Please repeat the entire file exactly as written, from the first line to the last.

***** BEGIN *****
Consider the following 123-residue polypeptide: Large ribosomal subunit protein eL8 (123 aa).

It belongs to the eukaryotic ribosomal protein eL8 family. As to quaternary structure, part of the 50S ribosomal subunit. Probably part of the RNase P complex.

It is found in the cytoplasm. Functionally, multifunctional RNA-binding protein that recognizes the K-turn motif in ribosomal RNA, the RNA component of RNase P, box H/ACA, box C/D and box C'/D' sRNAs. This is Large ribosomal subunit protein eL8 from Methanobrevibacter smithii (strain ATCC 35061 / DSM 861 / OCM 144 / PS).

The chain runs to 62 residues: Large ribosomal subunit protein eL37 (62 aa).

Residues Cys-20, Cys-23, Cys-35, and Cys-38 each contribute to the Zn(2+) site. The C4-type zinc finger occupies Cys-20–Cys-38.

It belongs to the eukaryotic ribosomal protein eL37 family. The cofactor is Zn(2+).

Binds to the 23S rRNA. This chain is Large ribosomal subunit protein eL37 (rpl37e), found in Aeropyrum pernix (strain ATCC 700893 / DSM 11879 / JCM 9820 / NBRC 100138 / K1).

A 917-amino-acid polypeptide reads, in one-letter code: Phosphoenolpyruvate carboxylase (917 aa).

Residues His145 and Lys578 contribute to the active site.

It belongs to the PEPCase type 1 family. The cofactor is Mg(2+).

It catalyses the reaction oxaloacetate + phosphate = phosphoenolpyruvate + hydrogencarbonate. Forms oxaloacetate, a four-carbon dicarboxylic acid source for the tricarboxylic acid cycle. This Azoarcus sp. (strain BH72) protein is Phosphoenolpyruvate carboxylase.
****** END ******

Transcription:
Consider the following 123-residue polypeptide: Large ribosomal subunit protein eL8 (123 aa).

It belongs to the eukaryotic ribosomal protein eL8 family. As to quaternary structure, part of the 50S ribosomal subunit. Probably part of the RNase P complex.

It is found in the cytoplasm. Functionally, multifunctional RNA-binding protein that recognizes the K-turn motif in ribosomal RNA, the RNA component of RNase P, box H/ACA, box C/D and box C'/D' sRNAs. This is Large ribosomal subunit protein eL8 from Methanobrevibacter smithii (strain ATCC 35061 / DSM 861 / OCM 144 / PS).

The chain runs to 62 residues: Large ribosomal subunit protein eL37 (62 aa).

Residues Cys-20, Cys-23, Cys-35, and Cys-38 each contribute to the Zn(2+) site. The C4-type zinc finger occupies Cys-20–Cys-38.

It belongs to the eukaryotic ribosomal protein eL37 family. The cofactor is Zn(2+).

Binds to the 23S rRNA. This chain is Large ribosomal subunit protein eL37 (rpl37e), found in Aeropyrum pernix (strain ATCC 700893 / DSM 11879 / JCM 9820 / NBRC 100138 / K1).

A 917-amino-acid polypeptide reads, in one-letter code: Phosphoenolpyruvate carboxylase (917 aa).

Residues His145 and Lys578 contribute to the active site.

It belongs to the PEPCase type 1 family. The cofactor is Mg(2+).

It catalyses the reaction oxaloacetate + phosphate = phosphoenolpyruvate + hydrogencarbonate. Forms oxaloacetate, a four-carbon dicarboxylic acid source for the tricarboxylic acid cycle. This Azoarcus sp. (strain BH72) protein is Phosphoenolpyruvate carboxylase.